Those angered by diminishing concern to Washington’s decision to move the embassy to Jerusalem must understand the why and the how. Developments in the Middle East unfold faster than Japan’s bullet train, which runs at a dashing speed of 320 km/hr.
As soon as the former Yemeni president announced his dissent from his ally in insurgency- Houthis - on Yemeni television, Ahmed Shafiq, the former Egyptian prime minister appeared on Al Jazeera, and announced returning to Egypt and running in upcoming elections.
Houthis then kill Yemen’s ex-president Saleh and while Shafiq, after arriving in Egypt, announce withdrawing his bid for candidacy.
The American president later takes the world by shock when announcing plans to move the US Embassy from Tel Aviv to Jerusalem, and signs the decision in a ceremony which enraged millions of Arabs.
Albeit eventful enough, the previous short period of time also witnessed Israeli bombing Iranian and Syrian military outposts near Damascus, and the United States threatening Qasem Soleimani, the Iranian Quds Force commander based in Iraq.
More so, Russia indifferently claimed triumph over ISIS in Syria. Not to mention that the Gulf region is experiencing one of the most serious internal crises, as the Gulf Cooperation Council summit convened in Kuwait at the lowest momentum in the group’s history.
The downpour of events has not spared the region in the least bit. A small window of 24 hours exists between, what would normally take a month or so to process, and the next episode.
It goes without saying that persistent shockwaves have ultimately inhibited the public’s ability to soak in and analyze what is happening around them. Ultimately, public memory shifted gears to a short-term log. More or less, like a fish’s memory.
It is no longer easy for many to distinguish between propaganda and truth-- some governments are forced to play out contradictory policies that, in short, confuse people.
It is also double the trouble when virtual platforms also get involved.
Both media and propaganda have changed a lot as a result of two main factors: the multiplicity of platforms and media forms available, as well as the ever factorizing of political axes that resulted in unprecedented divisions.
In the past, there were notable voices preaching on the Palestinian cause, such as Abu Nidal, Abu Abbas, Saddam, and Hafez al-Assad.
Today, those voices changed to those of Hassan Nasrallah in Lebanon, Ayatollah in Tehran, Hamad in Qatar, and the Muslim Brotherhood leaders abroad. The Palestinian cause and Jerusalem are being used to serve personal agendas—exploited as a bargaining chip.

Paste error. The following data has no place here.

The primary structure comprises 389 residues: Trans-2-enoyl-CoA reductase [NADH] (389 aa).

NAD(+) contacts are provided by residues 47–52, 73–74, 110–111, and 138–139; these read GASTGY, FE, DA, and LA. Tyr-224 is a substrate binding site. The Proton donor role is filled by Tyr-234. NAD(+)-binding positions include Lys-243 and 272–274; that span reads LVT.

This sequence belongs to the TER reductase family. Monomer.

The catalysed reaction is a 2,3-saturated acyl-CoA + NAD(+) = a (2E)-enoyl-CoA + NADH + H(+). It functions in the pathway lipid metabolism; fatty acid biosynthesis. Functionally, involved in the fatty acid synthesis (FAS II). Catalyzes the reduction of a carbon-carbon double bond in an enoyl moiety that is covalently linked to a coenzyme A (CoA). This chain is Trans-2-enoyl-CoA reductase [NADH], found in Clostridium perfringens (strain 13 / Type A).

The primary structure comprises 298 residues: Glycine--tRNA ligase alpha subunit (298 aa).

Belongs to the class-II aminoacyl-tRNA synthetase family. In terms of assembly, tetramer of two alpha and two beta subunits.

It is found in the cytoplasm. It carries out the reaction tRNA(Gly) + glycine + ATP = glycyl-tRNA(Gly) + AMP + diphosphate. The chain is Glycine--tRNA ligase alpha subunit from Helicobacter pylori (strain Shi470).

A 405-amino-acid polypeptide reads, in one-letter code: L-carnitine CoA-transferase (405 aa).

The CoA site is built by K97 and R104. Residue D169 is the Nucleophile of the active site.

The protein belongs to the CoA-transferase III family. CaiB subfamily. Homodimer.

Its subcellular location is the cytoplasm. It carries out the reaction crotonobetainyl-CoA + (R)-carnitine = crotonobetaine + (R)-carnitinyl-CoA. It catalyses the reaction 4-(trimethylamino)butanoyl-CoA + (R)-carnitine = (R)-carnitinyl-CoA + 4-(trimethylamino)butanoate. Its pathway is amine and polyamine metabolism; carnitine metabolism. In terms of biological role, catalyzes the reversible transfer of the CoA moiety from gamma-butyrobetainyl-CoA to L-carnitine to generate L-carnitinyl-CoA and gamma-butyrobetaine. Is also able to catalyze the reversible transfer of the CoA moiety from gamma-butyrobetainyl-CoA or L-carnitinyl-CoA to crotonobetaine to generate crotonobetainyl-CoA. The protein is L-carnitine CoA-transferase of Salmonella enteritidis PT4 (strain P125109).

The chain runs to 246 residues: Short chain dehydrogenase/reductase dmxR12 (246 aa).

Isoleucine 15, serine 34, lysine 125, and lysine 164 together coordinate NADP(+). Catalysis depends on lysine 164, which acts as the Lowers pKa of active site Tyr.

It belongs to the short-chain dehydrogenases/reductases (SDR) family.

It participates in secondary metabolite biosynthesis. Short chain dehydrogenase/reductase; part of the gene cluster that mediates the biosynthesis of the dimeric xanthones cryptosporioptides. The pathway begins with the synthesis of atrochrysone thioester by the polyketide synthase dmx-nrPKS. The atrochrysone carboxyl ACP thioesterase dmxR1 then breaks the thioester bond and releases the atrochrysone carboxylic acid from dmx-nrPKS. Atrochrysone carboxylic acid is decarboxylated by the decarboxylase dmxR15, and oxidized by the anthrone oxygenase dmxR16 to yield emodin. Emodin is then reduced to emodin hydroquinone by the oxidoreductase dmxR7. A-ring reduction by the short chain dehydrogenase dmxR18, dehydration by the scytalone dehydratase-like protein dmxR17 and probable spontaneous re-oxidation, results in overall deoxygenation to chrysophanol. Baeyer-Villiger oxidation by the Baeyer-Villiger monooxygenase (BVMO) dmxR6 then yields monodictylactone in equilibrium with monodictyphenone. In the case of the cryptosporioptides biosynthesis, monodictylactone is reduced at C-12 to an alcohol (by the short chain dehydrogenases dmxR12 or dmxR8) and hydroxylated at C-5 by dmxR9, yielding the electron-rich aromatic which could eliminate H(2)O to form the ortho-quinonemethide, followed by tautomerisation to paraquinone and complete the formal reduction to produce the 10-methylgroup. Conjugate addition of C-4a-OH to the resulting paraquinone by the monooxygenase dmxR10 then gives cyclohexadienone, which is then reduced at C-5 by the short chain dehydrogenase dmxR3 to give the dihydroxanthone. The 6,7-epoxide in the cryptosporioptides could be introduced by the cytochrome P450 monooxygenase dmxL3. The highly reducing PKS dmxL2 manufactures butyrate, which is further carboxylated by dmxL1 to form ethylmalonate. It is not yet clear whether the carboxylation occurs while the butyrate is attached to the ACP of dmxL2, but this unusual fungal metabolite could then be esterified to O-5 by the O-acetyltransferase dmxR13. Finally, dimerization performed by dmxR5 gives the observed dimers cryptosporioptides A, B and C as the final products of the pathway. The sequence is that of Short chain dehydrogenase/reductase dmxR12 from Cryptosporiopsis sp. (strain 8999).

The Iranians introduced Hezbollah into being as to place pressure on Israel and the West, in a bid to bolster their regional game. Saddam sought to pull a bet against Kuwait and failed while Assad on similar grounds seized Lebanon.
But there was no proof that any of them was serious about his claims.
Given intense events and divergent dangers, perhaps there is not one Arab country that does not live in fear for its security and existence.
In that case, how could the Palestinian cause possibly preserve its old momentum driven by it being the cause of everyone—a strategy which brought some balance against Israeli threats?
If we look a little closer, we realize with striking that the weakening Palestine’s first line of defense is a result of Iran’s regional policy.
Ranking just right under Israel, Iran emerges as the biggest enemy of the Palestinian cause.
Such an analysis is not as a result of dispute with Tehran, but because it is evident that the region’s states have either been shackled by Iranian domination or are preoccupied with defending themselves from a similar fate being advanced by Tehran and its proxies.
Saving face against its deeds, Tehran actively engages in disinformation through adopting a violent but fake anti-Israel propaganda.
The only positive development is that Arabs who used to believe in Iranian claims are now fed up. Iran is now trying to rebrand its image through Qatari propaganda, and through Sunni religious groups such as the Muslim Brotherhood.
But it remains to be said that Palestinians stand the biggest loss in the face of these conflicts—their cause loses a bit more as extremist forces continue and as Iran employs Palestinian suffering as a vantage point.
Whenever a battlefront is started, it is at the expense of Palestinian cause, because no one is able to put political pressure without imposing related physical damage or danger.
The Iranian project is bigger than Palestine and Jerusalem, Iran wants to recognize Israel's right to expansion and hegemony, and it is prepared to do what is required of it by the West and Israel.
This is what it did with the administration of the former US president when it sold its nuclear project in exchange for a free hand in the region.